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News > India

COVID-19 Cases Resurge in India amid Lifting of Restrictions

  • Health personnel place a wreath on a COVID-19 victim, India.

    Health personnel place a wreath on a COVID-19 victim, India. | Photo: Twitter/ @JAMA_current AP

Published 26 April 2022

Over the past 24 hours, 1,399 COVID-19 related deaths were recorded. There is a scare of the fourth wave coming to India.

After local governments across India lifted all the pandemic related restrictions and even dropped the mandatory wearing of face masks, the country is once again witnessing an increase in the daily number of COVID-19 infections.


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For the first time since the second wave that ravaged the country around this time last year, India has for a few weeks recorded daily COVID-19 infections below 1,000 cases a day. But there is an uptick again at a time when markets have been reopened, businesses returned to normalcy, and travel activities resumed to the pre-pandemic levels. Schools and colleges have been open for in-person classes and there is no bar to gatherings.

On April 3, the daily caseload went below 1,000 cases and it hovered around the mark until April 16. However, from April 17, an uptick was witnessed, the daily caseload breached the 2,000 mark again and since then the cases have been increasing. On Tuesday, 2,483 new cases were recorded during a 24-hour time span.


Experts say the spike in cases has been attributed to the reopening of schools, increased social activities, gatherings and relaxed rules amid low COVID-19 numbers. Amid concerns about rising daily COVID-19 cases, many states have reinstated the mandatory face mask rule in public places to counter the spread of infections and even warned to penalize violators.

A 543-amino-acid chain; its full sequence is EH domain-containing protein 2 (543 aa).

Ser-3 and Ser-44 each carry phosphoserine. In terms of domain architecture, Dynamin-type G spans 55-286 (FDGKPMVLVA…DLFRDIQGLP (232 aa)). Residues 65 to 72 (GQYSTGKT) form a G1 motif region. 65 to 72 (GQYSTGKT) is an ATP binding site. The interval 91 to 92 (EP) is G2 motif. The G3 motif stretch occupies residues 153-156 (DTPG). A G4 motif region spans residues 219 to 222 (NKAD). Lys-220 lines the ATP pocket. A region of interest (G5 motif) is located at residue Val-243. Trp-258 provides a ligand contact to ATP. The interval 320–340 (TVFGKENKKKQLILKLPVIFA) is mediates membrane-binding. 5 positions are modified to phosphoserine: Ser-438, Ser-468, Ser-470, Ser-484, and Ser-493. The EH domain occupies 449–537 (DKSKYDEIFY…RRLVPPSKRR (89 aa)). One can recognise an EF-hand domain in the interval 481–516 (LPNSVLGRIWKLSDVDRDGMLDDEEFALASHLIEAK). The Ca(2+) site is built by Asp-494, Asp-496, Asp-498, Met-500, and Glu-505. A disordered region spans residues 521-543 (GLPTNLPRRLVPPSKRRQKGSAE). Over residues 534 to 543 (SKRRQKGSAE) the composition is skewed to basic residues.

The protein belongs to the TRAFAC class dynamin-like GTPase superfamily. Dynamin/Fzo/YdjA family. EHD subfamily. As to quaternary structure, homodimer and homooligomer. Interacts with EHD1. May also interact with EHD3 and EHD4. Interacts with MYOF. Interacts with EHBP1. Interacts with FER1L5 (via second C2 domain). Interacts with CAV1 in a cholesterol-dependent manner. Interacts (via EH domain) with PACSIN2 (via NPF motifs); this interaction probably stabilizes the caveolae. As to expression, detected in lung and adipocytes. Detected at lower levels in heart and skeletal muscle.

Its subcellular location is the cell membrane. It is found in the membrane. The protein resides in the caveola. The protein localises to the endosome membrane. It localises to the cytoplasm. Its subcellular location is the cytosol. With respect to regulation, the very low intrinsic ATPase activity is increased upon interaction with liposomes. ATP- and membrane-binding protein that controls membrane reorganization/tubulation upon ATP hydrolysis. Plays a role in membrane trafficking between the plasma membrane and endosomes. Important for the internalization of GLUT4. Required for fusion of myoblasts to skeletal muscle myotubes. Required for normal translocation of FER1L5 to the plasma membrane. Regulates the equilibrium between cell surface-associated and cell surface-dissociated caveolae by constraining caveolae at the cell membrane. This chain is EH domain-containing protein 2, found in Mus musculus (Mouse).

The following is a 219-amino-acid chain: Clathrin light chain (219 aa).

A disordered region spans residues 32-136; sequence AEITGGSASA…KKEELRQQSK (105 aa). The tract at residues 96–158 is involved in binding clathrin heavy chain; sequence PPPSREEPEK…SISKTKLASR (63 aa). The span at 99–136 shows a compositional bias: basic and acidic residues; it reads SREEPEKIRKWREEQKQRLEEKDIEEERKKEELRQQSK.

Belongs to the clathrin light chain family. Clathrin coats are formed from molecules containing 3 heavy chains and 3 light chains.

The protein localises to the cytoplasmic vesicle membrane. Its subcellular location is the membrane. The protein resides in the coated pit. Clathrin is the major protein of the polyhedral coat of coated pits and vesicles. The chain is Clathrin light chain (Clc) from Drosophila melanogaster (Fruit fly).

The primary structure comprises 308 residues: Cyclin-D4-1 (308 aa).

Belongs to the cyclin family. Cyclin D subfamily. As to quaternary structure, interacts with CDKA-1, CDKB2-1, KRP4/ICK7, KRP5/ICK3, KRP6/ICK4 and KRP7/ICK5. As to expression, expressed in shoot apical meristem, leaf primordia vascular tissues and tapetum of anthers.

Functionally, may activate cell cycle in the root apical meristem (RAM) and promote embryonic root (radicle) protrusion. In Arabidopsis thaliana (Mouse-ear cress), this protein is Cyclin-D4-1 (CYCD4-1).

The local government in New Delhi last week made wearing face masks mandatory in public places and brought in a rule to penalize violators with a fine of US$6.53. The order has been reimposed in the city within three weeks of its withdrawal. And some states followed suit.

While there are no immediate signs of India's health care system getting overwhelmed like it did last year when daily cases topped 400,000, the World Health Organization has warned of emergence of new variants, calling for maintaining vigilance.


Ever since schools were reopened almost after two years' gap, a huge number of school children across India have fallen ill. Doctors say children, mostly younger ones or those with pre-existing health conditions, are complaining of cough, allergies, viral infection, water-borne diseases, respiratory tract infections and gastrointestinal infections.

The pandemic had a wide-ranging impact on children's health and staying at home for two years has taken a toll on their immunity. Young children develop immunity to various viruses and bacteria by regular exposure to a small inoculum of these microorganisms from their school and playmates during their close and prolonged interactions.

"Because of this exposure children either develop the disease or subclinical infection. This in turn leads to the formation of antibodies and cellular immunity. Both of these protect them from subsequent infections and disease," said Nisar Ahmad, a health officer.

During the lockdown period, children did not get an opportunity to go through this process at a natural pace. "So when schools were reopened, immune systems of children were suddenly bombarded by these infections and they fell ill very frequently."


On Tuesday, 1,399 COVID-19 deaths were recorded during the past 24 hours. There is definitely a scare of the fourth wave coming to India. Experts say that new variants are emerging of the Omicron and they are being sequenced.

"Yes, a fourth wave might come. It is quite natural with the viral history, it might come. Last  Omicron peak was smaller and not everyone was tested," said Anitha Ramesh, an oncologist.

"We didn't know how fast it went, how high it went, and how fast it came down. The XE variant is more transmissible than the Delta variant, but regarding the virulence of how bad it is, we don't have the data."

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